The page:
technology of the future

Dr. Tesla Discussing The Ether Space Wave Theory

“It was evident to me that wireless transmission of energy, if it could ever be accomplished, is not an invention; it is an art. Bell’s telephone, Edison’s phonograph, or my induction motor were inventions, but the wireless transmission of energy is an art that requires a great many inventions in combination.

“We are living on a planet that is rushing through space; this planet is partly conducting and partly insulating. If it were all conducting, or if it were all insulating, we could not transmit energy without wire. It is only because it is partly conducting and partly insulating that a glorious future for man is reserved through the application of this art.”

–Nikola Tesla

(From a pre-hearing interview with Nikola Tesla and his legal counsel in 1916 to protect his radio patents from the Guglielmo Marconi and the Marconi Company.)

[Fig. 1]:
“We are living on a planet of well-nigh inconceivable dimensions, surrounded by a layer of insulating air above which is a rarefied and conducting atmosphere. This is providential, for if all the air were conducting the transmission of electrical energy thru the natural media would be impossible.” –NT

[Fig. 2]:
“My early experiments have shown that currents of high frequency and great tension readily pass thru an atmosphere but moderately rarefied, so that the insulating stratum is reduced to a small thickness as will be evident by inspection of [Fig. 2], in which a part of the earth and its gaseous envelope is shown to scale. If the radius of the sphere is 12½”, then the non-conducting layer is only 1/64″ thick and it will be obvious that the Hertzian rays cannot traverse so thin a crack between two conducting surfaces for any considerable distance, without being absorbed.” –NT

“Famous Scientific Illusions.” Electrical Experimenter, February, 1919.

Nirvware ‘Cyberdesk’ Headwear & Wrist Computer - Lisa Krohn (1993)

“Lisa Krohn has really embraced the — probably revolting — idea of the computer as an extension of the body.“ This concept incorporates video camera and sound amplification technology, telecommunications and micro-processing within a single system operated by a mouse worn on the chest, and viewed via retinal scanning. The idea is to "extend” the wearer’s powers of sight, hearing and voice, allowing him or her to make telephone or video calls and providing access to various databases. Composed of a network of electronic parts connected by a fiber-optic grid and set in elastomeric polyurethane mucus, the system would run on nickel metal hydride cells charged by body heat and ambient light via photovoltaic cells. Jurors concurred that technology for such a product may well be feasible in the near future.”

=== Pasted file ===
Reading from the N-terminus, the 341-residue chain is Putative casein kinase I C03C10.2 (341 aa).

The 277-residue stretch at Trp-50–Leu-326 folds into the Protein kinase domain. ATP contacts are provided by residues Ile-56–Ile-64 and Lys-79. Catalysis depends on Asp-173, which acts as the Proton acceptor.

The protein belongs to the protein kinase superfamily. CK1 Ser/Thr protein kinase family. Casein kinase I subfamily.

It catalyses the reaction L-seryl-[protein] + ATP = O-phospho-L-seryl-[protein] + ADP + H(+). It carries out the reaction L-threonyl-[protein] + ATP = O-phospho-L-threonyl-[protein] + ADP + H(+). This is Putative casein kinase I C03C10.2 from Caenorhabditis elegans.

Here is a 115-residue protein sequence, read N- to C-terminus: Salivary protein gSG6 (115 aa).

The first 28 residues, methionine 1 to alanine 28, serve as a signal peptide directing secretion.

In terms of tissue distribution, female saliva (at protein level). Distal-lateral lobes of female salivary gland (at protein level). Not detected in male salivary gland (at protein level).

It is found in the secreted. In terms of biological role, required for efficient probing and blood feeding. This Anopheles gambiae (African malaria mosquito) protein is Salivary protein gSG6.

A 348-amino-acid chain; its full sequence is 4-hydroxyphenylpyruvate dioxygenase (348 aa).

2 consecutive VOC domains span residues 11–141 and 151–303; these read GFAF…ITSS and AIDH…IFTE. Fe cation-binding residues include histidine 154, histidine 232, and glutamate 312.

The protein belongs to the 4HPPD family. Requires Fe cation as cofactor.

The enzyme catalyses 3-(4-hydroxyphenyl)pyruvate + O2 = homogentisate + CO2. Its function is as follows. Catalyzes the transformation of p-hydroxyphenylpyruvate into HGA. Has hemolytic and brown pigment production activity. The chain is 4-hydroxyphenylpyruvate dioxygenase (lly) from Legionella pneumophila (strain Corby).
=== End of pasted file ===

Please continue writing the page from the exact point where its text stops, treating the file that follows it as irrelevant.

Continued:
From I.D. Magazine (1993)

Take a Virtual Tour of NASA

Welcome to NASA! Today, we’re taking you behind-the-scenes for a virtual tour looking at our cutting-edge work and humanity’s destiny in deep space!

Starting at 1:30 p.m., we will host a series of Facebook Live events from each of our 10 field centers across the country. Take a look at where we’ll be taking you…

Glenn Research Center
1:30 p.m. EDT

Our Glenn Research Center in Cleveland, OH will host a tour of its Electric Propulsion Lab. This lab is where we test solar propulsion technologies that are critical to powering spacecraft for our deep-space missions. The Electric Propulsion Laboratory houses two huge vacuum chambers that simulate the space environment.

Marshall Space Flight Center
1:50 p.m. EDT

Our Marshall Space Flight Center in Huntsville, AL will host a tour from a Marshall test stand where structural loads testing is performed on parts of our Space Launch System rocket. Once built, this will be the world’s most powerful rocket and will launch humans farther into space than ever before.

Stennis Space Center
2:10 p.m. EDT

Our Stennis Space Center in Bay St. Louis, MS will take viewers on a tour of their test stands to learn about rocket engine testing from their Test Control Center.

Armstrong Flight Research Center
2:30 p.m. EDT 

Our Armstrong Flight Research Center in Edwards, CA will host a tour from their aircraft hangar and Simulator Lab where viewers can learn about our X-Planes program. What’s an X-Plane? They are a variety of flight demonstration vehicles that are used to test advanced technologies and revolutionary designs.

Johnson Space Center
2:50 p.m. EDT

Our Johnson Space Center in Houston, TX will take viewers on a virtual exploration trip through the mockups of the International Space Station and inside our deep-space exploration vehicle, the Orion spacecraft!

Ames Research Center